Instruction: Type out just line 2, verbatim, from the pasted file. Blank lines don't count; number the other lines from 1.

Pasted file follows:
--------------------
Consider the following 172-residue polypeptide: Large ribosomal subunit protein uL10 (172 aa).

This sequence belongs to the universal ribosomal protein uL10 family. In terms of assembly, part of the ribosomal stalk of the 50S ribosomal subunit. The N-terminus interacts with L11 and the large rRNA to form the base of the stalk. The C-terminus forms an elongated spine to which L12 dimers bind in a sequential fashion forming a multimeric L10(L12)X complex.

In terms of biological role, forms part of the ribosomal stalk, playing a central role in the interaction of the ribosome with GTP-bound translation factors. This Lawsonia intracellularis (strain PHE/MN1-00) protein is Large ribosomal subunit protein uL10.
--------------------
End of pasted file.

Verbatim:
This sequence belongs to the universal ribosomal protein uL10 family. In terms of assembly, part of the ribosomal stalk of the 50S ribosomal subunit. The N-terminus interacts with L11 and the large rRNA to form the base of the stalk. The C-terminus forms an elongated spine to which L12 dimers bind in a sequential fashion forming a multimeric L10(L12)X complex.